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Oregon POLST Adjusts To Digital Shift

polst-largeAn Oregon medical order designed for patients nearing death is evolving to better complement the state’s shift towards electronic record keeping.

ePOLST is the fully integrated electronic version of Physicians Orders For Life-Sustaining Treatment, or POLST form. They are more detailed than conventional living wills or advance health care directives – these medical orders extend patients the freedom to indicate preferences regarding hospitalization, resuscitation, intravenous antibiotics and duration of feeding tubes.

In emergency situations, first responders are trained to look for the form in the patient’s home, purse or briefcase. Unfortunately, sometimes care providers are unable to locate the document or forget to ask for it. In hospitals, such forms are often illegible after being faxed.

ePOLST is designed to make sure no patient with a completed form ever receives unwanted treatments by more accurately recording and storing them. The initiative is a collaboration between Oregon POLST, Oregon Health & Science University and Silicon Valley startup, Vynca.

OHSU clinicians can now view a patient’s POLST at the top of his or her electronic health record. They will soon be able to electronically search the Oregon POLST Registry through ePOLST, which will hopefully make it easier to find forms from other health care systems.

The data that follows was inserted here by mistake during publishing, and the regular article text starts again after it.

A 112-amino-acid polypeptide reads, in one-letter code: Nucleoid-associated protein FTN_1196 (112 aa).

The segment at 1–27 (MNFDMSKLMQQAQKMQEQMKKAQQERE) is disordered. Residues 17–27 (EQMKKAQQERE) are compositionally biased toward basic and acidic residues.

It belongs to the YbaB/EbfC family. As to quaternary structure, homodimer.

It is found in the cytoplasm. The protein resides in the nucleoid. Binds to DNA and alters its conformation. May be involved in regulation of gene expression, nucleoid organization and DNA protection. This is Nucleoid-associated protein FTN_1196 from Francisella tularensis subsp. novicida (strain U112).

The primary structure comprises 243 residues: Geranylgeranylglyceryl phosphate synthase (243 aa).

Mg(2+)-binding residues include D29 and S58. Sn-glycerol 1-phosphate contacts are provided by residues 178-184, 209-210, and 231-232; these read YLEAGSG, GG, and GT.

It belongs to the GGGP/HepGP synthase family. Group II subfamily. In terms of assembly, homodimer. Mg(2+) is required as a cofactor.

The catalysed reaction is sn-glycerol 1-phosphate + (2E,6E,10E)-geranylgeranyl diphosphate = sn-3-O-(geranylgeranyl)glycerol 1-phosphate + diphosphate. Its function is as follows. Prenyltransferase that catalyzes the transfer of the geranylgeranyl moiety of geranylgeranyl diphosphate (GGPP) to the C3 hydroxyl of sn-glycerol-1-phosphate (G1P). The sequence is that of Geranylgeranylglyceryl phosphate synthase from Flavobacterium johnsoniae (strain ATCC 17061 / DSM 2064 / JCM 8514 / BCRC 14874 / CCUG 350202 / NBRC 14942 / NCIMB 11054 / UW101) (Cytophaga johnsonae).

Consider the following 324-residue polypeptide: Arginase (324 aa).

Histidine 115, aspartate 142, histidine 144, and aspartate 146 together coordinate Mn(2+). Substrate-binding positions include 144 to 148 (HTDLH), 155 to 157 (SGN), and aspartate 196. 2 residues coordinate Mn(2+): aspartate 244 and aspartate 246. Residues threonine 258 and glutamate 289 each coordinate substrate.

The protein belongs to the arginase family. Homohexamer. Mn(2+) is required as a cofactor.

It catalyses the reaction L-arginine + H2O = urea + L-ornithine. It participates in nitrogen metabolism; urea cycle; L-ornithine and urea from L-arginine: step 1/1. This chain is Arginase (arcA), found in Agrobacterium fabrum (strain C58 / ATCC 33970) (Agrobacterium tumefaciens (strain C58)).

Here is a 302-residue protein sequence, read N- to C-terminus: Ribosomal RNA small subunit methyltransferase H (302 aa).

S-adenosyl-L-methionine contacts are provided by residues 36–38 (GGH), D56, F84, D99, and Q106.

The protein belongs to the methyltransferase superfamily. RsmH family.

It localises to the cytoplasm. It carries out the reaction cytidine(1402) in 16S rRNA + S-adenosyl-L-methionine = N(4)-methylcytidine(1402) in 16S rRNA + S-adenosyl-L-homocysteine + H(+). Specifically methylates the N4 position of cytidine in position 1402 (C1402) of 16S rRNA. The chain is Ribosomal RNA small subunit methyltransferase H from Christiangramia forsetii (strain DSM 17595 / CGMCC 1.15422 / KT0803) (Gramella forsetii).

Paper forms will still be honored, but the current statewide error rate for paper POLST forms submitted is nearly 20 percent, according to the Oregon POLST Registry.

Susan Tolle via YouTube
Susan Tolle via YouTube

“We want to ensure that patient wishes, to have or to limit treatment, are honored in every step of the process of transition from one setting to another,” said Dr. Susan Tolle, director of the Center for Ethics in Health Care and chair of the Oregon POLST Task Force. “It’s imperative that these important orders be found quickly and available in every context.”

The program was developed in Oregon the 1990s to help ensure the wishes of terminally ill patients nearing death are followed by physicians and emergency responders. POLST programs have since been adopted or are in development in 43 states across the nation, as well as in five countries.

POLST is divided into basic sections – CPR, medical interventions and artificial nutrition. Medical providers are required to follow patients’ preferences as they are indicated on signed forms. Ideally, preparing a POLST should spark serious discussion about goals of care between terminally ill patients, their loved ones and medical providers.

“You want more, you get more. You want less, you get less,” Tolle added.

In Oregon, more than 250,000 POLST forms have been submitted to the registry since its inception in 2009, according to data compiled by Oregon POLST. More than 5,000 health care professionals have called the registry seeking forms.

A 2014 study co-authored by Tolle and published in the Journal of the American Geriatrics Society found that patients with POLST forms are highly likely to have their wishes honored.